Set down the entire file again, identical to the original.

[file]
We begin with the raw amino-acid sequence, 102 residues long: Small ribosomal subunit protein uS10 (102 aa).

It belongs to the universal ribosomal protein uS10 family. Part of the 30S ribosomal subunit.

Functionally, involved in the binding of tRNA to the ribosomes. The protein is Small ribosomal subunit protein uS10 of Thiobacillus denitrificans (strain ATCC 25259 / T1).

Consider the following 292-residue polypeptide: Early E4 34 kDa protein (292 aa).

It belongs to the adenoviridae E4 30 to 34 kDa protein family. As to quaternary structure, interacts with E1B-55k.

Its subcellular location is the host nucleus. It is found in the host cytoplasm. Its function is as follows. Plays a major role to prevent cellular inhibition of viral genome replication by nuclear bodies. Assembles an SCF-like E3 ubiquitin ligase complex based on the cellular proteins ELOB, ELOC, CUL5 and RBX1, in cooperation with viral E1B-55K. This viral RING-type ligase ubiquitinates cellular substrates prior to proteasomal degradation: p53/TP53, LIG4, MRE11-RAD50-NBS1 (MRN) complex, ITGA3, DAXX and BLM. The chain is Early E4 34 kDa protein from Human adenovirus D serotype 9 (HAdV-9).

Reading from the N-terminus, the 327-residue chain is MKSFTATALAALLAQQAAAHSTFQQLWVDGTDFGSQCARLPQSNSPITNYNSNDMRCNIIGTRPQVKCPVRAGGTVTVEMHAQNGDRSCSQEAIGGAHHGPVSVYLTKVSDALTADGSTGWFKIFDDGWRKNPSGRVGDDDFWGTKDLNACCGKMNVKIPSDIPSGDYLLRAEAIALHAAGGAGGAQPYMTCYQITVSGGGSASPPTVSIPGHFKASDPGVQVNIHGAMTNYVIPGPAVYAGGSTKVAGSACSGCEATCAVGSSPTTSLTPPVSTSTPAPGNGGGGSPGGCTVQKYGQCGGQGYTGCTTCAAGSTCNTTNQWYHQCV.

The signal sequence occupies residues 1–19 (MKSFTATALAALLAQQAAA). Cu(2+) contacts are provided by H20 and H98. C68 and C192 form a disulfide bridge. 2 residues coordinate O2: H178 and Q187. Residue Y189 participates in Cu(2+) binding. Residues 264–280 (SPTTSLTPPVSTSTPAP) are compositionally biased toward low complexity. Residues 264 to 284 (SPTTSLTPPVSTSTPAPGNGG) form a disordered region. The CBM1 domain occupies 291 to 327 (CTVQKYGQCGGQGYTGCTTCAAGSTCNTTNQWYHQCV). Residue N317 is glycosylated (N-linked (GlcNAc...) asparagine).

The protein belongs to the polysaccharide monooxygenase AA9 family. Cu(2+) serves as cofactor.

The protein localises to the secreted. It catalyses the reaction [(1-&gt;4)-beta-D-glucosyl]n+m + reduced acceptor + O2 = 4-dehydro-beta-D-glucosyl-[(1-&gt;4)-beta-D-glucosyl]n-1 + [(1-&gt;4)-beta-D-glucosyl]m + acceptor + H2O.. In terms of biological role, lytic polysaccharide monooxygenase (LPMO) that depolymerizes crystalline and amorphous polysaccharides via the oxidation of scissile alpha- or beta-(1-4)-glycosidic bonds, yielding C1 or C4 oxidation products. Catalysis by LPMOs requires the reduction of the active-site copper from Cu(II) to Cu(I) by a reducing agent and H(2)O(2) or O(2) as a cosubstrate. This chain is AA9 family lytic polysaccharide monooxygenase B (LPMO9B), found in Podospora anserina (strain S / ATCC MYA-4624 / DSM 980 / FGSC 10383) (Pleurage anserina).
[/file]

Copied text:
We begin with the raw amino-acid sequence, 102 residues long: Small ribosomal subunit protein uS10 (102 aa).

It belongs to the universal ribosomal protein uS10 family. Part of the 30S ribosomal subunit.

Functionally, involved in the binding of tRNA to the ribosomes. The protein is Small ribosomal subunit protein uS10 of Thiobacillus denitrificans (strain ATCC 25259 / T1).

Consider the following 292-residue polypeptide: Early E4 34 kDa protein (292 aa).

It belongs to the adenoviridae E4 30 to 34 kDa protein family. As to quaternary structure, interacts with E1B-55k.

Its subcellular location is the host nucleus. It is found in the host cytoplasm. Its function is as follows. Plays a major role to prevent cellular inhibition of viral genome replication by nuclear bodies. Assembles an SCF-like E3 ubiquitin ligase complex based on the cellular proteins ELOB, ELOC, CUL5 and RBX1, in cooperation with viral E1B-55K. This viral RING-type ligase ubiquitinates cellular substrates prior to proteasomal degradation: p53/TP53, LIG4, MRE11-RAD50-NBS1 (MRN) complex, ITGA3, DAXX and BLM. The chain is Early E4 34 kDa protein from Human adenovirus D serotype 9 (HAdV-9).

Reading from the N-terminus, the 327-residue chain is MKSFTATALAALLAQQAAAHSTFQQLWVDGTDFGSQCARLPQSNSPITNYNSNDMRCNIIGTRPQVKCPVRAGGTVTVEMHAQNGDRSCSQEAIGGAHHGPVSVYLTKVSDALTADGSTGWFKIFDDGWRKNPSGRVGDDDFWGTKDLNACCGKMNVKIPSDIPSGDYLLRAEAIALHAAGGAGGAQPYMTCYQITVSGGGSASPPTVSIPGHFKASDPGVQVNIHGAMTNYVIPGPAVYAGGSTKVAGSACSGCEATCAVGSSPTTSLTPPVSTSTPAPGNGGGGSPGGCTVQKYGQCGGQGYTGCTTCAAGSTCNTTNQWYHQCV.

The signal sequence occupies residues 1–19 (MKSFTATALAALLAQQAAA). Cu(2+) contacts are provided by H20 and H98. C68 and C192 form a disulfide bridge. 2 residues coordinate O2: H178 and Q187. Residue Y189 participates in Cu(2+) binding. Residues 264–280 (SPTTSLTPPVSTSTPAP) are compositionally biased toward low complexity. Residues 264 to 284 (SPTTSLTPPVSTSTPAPGNGG) form a disordered region. The CBM1 domain occupies 291 to 327 (CTVQKYGQCGGQGYTGCTTCAAGSTCNTTNQWYHQCV). Residue N317 is glycosylated (N-linked (GlcNAc...) asparagine).

The protein belongs to the polysaccharide monooxygenase AA9 family. Cu(2+) serves as cofactor.

The protein localises to the secreted. It catalyses the reaction [(1-&gt;4)-beta-D-glucosyl]n+m + reduced acceptor + O2 = 4-dehydro-beta-D-glucosyl-[(1-&gt;4)-beta-D-glucosyl]n-1 + [(1-&gt;4)-beta-D-glucosyl]m + acceptor + H2O.. In terms of biological role, lytic polysaccharide monooxygenase (LPMO) that depolymerizes crystalline and amorphous polysaccharides via the oxidation of scissile alpha- or beta-(1-4)-glycosidic bonds, yielding C1 or C4 oxidation products. Catalysis by LPMOs requires the reduction of the active-site copper from Cu(II) to Cu(I) by a reducing agent and H(2)O(2) or O(2) as a cosubstrate. This chain is AA9 family lytic polysaccharide monooxygenase B (LPMO9B), found in Podospora anserina (strain S / ATCC MYA-4624 / DSM 980 / FGSC 10383) (Pleurage anserina).